By JohnTaylor Wildfeuer
A holdover protocol that effectively stymied student access to City College administrators was ended by Chancellor Martin in his first month on the job.
For several reasons, not the least being the far-reaching effects of the COVID-19 pandemic, it has been difficult, and in several cases impossible, for reporters at The Guardsman to gain access to City College administrators for interviews.
A Verbal Protocol
The majority of interview requests were sent, or forwarded, to Public Information Officer (PIO) Rosie Zepeda over the past twelve months, and in that time several student reporters from The Guardsman and Etc. Magazine have said that they have had difficulty securing interviews with faculty and administrators, and in some cases have had their public records requests go unfulfilled.
A new verbal protocol, which the PIO dates to spring 2021, was enacted by then-Interim Chancellor Rajen Vurdien requiring that reporters be asked for their questions prior to scheduling an interview.
As this would fundamentally change the integrity of the interviews, The Guardsman staff was hesitant to engage with the protocol. However, with student access proving increasingly difficult at least one reporter did provide an advanced copy of their questions.
This having failed to yield a different result in the lack of access to the interviewee, The Guardsman staff decided on a protocol of limited engagement with, and general protest to, the protocol.
Rosie Zepeda, whose full title Director of Media, Governmental Relations & Marketing is representative of the broad and varied roles she serves in at City College, clarified in an interview the intent behind the protocol and its origin, citing a general lack of personnel, and describing hers as an “office of one.”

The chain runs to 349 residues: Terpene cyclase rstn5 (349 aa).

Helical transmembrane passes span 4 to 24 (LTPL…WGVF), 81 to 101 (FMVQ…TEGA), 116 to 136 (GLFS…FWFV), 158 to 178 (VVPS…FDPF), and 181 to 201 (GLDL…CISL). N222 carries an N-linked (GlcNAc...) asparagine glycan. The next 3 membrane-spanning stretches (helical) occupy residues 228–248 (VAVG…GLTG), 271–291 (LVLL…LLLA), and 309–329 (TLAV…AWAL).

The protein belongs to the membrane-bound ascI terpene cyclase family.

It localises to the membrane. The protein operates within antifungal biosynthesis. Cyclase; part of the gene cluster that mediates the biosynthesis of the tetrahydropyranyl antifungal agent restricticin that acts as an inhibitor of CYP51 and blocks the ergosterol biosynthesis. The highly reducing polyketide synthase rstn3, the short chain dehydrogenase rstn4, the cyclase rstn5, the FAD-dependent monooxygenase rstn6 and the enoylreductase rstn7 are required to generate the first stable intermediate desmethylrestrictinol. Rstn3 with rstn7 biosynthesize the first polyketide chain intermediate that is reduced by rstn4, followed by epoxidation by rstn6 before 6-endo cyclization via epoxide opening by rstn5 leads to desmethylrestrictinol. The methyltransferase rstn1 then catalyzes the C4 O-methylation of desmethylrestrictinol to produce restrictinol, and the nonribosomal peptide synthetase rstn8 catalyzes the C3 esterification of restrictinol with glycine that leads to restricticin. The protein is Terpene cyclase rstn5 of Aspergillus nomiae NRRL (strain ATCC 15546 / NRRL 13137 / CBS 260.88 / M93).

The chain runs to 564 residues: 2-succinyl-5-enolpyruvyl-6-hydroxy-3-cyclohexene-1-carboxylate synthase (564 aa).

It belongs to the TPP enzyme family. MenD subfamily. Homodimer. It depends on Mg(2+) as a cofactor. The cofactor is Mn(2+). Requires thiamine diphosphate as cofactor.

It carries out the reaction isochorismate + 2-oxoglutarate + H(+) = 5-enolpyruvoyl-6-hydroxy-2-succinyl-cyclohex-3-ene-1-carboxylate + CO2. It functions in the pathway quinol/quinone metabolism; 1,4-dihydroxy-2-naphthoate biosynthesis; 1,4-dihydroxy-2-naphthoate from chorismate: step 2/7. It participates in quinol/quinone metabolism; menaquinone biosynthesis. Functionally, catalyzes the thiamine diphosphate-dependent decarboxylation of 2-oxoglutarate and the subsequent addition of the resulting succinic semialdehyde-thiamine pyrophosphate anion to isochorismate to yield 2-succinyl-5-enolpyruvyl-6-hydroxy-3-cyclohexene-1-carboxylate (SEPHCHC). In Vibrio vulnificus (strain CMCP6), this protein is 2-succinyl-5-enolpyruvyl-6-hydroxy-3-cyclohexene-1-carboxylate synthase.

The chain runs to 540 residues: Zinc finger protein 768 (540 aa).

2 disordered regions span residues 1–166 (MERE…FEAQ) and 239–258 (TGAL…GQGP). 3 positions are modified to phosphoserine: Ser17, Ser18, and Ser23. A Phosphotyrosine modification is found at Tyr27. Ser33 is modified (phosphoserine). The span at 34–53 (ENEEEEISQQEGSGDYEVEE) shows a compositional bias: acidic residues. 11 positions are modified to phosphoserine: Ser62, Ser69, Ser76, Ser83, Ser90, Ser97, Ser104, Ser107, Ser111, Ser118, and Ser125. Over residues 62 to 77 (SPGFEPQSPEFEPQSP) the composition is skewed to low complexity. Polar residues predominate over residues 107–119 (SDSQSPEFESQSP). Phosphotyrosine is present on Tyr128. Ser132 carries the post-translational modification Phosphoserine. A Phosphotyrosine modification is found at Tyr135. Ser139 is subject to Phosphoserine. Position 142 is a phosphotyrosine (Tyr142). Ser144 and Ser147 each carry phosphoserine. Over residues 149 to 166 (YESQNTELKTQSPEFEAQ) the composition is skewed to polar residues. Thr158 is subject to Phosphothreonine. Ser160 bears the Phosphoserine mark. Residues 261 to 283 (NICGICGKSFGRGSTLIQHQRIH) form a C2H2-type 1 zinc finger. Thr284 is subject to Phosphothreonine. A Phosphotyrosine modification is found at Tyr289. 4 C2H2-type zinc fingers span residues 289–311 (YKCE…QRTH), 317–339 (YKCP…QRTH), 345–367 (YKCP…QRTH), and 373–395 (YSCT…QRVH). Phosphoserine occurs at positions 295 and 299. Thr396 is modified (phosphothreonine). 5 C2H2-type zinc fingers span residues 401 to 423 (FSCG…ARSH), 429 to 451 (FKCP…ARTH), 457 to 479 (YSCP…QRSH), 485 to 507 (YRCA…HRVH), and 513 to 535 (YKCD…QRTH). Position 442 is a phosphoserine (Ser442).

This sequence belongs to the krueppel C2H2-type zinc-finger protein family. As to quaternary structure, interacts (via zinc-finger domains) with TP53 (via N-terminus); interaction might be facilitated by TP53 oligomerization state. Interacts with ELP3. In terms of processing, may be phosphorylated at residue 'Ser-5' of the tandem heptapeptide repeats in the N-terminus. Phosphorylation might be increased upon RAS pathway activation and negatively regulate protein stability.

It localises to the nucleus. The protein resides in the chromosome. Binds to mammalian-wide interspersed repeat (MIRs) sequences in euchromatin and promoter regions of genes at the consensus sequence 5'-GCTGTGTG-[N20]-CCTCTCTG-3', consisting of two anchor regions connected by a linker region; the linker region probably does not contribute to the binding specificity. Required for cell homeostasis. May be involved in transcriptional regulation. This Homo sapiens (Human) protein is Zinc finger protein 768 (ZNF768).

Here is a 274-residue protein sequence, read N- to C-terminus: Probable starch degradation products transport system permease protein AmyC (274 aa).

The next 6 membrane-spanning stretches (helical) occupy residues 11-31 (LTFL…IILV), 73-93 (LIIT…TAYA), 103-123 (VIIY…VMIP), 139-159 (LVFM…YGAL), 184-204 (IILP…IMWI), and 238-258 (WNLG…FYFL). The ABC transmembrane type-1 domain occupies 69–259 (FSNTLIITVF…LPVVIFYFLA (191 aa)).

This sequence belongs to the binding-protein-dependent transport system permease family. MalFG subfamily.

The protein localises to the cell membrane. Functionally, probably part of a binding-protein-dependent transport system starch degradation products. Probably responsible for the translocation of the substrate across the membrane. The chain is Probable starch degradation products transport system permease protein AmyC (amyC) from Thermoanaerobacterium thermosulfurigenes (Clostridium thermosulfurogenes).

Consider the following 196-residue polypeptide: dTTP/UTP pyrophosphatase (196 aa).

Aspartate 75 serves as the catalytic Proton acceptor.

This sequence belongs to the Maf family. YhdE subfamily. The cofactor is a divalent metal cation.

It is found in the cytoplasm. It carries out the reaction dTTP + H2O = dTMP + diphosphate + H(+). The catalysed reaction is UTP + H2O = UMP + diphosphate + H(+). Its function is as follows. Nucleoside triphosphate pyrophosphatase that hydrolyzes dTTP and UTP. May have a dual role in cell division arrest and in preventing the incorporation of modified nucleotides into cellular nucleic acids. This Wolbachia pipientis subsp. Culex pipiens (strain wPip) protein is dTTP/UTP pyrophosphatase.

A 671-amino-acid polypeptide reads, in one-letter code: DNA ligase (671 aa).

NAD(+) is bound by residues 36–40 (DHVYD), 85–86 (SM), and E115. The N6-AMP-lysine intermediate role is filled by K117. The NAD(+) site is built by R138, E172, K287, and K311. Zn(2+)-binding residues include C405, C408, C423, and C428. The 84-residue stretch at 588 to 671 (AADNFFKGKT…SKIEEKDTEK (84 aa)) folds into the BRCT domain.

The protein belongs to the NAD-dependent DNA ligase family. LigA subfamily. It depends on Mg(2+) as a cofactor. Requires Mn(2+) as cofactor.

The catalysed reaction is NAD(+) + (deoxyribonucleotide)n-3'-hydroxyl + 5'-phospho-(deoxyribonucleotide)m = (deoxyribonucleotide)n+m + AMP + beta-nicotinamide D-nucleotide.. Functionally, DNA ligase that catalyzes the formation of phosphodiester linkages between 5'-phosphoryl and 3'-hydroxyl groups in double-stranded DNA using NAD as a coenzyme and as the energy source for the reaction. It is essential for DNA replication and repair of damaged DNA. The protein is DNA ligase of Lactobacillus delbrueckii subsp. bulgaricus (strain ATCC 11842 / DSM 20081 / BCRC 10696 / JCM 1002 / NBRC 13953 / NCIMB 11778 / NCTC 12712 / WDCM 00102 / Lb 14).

During the four months Interim Chancellor Gonzalez served between Chancellors Vurdien and Martin the protocol was carried over. Zepeda made it clear that it was up to Chancellor Martin how he would like to advise his cabinet, and said of the interim period, “This is what we decided for now and that meant up to October 31.”
Developing a Dialogue
With an almost annual change of leadership over the last decade, it has been difficult for administrators to build lasting trust with college constituents and faculty groups.
At an Aug. 26 meeting of the Board of Trustees Vice President Tom Temprano spoke of the need to ensure “that these larger decisions are done transparently, collaboratively, and with as much forethought as possible.”
Chancellor Martin, who previously hosted an eight episode podcast from the helm of Monterey Peninsula College, echoed transparency as a priority in his Candidate Forum, and again in an interview with The Guardsman.
He said he will “spend the first couple of weeks and months really listening to the campus community, listening to the students,” and, citing his background as a Certified Public Accountant (CPA), added that he will “take feedback and advice from the experts and try to make it a reality.”
On the subject of navigating difficult, at times contentious, negotiations and discussions between faculty, administrators, students, and community members Martin says, “My core is really creating and fostering and championing a campus community that is collaborative, that is transparent.”
The Chancellor says he will also seek feedback from the community and that he is intent on giving them “an opportunity to get creative, to become innovative,” adding he will be, “fostering and supporting that type of dialogue.”
Trust and Transparency
Calling himself a “huge fan” of the work of The Guardsman, Chancellor Martin says, “I absolutely understand that a free-flowing conversation sometimes generates the best stuff,” and weighed that against his desire to be prepared and ensure that he is “providing useful and relevant information.”
“Moving forward,” Martin says, “it can be a combination, I don’t necessarily feel as if we need to have advanced prepared questions.”
With sections of the Sunshine Ordinance suspended under Mayor Breed’s February 2020 Emergency Declaration, and trust in news outlets at the second lowest point in the Gallup polls recorded history, the need for quality reporting through meaningful interviews has seldom been greater.
Between massive adjustments brought about by long-term budget issues, a decade of high administrative turnover, and the more than 600 days of ongoing COVID-19 pandemic complications, there has been no shortage of reasonable causes for delays.
Under a new chancellor with a four-year contract, one with repeated commitments to developing greater transparency and institution-wide collaboration, the college may someday again find stability, and with more direct access to administrators the public may know how this was accomplished.